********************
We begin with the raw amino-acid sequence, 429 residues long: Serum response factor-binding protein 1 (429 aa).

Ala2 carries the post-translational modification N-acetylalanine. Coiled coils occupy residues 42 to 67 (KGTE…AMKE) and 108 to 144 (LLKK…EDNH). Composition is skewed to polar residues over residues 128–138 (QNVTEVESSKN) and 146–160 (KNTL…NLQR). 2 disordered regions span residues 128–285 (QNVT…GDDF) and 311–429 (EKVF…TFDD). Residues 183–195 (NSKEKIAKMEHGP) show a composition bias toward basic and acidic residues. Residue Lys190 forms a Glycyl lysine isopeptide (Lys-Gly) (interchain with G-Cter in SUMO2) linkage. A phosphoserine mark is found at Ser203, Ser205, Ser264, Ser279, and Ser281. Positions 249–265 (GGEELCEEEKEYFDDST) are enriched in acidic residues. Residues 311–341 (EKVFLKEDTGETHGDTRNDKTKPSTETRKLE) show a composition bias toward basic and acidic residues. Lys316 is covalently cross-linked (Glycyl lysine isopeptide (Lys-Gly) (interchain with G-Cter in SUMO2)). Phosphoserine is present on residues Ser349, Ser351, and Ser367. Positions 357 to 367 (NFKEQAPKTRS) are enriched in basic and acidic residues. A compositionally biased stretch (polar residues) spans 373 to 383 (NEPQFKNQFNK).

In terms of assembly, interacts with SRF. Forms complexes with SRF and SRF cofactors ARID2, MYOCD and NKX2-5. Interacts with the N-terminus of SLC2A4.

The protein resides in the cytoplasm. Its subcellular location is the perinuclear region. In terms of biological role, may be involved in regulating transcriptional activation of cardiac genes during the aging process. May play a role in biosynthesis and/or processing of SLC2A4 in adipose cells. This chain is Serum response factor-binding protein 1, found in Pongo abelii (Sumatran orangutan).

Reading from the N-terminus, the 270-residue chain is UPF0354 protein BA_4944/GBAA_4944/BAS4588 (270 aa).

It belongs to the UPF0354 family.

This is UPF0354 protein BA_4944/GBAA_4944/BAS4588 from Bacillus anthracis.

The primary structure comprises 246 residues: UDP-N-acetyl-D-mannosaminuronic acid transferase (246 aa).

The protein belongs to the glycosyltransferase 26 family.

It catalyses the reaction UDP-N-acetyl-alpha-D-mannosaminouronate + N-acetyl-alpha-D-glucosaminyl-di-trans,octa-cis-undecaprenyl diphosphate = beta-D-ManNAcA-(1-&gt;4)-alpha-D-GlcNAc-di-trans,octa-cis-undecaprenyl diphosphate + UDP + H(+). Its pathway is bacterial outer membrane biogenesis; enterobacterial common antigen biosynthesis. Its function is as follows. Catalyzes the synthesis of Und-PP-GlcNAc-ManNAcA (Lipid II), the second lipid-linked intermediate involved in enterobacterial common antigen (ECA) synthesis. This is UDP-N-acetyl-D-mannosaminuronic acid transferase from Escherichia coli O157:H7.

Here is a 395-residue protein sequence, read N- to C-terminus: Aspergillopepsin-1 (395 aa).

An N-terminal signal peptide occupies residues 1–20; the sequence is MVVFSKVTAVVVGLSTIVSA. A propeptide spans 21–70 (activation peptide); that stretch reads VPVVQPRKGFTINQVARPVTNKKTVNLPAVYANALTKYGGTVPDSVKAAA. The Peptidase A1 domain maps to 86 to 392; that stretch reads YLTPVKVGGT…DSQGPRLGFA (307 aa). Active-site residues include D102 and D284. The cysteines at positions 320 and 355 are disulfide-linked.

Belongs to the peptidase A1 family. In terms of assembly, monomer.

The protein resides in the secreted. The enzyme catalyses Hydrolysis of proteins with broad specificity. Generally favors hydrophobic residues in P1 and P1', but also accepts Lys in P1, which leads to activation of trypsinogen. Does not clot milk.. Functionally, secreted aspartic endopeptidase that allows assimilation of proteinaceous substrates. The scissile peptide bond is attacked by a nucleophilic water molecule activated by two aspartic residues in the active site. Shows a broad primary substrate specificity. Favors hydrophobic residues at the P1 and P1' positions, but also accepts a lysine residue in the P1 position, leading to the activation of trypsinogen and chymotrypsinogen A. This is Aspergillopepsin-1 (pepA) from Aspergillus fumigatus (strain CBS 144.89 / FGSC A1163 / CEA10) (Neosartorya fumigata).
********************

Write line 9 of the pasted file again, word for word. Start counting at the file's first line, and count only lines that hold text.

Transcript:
The protein belongs to the glycosyltransferase 26 family.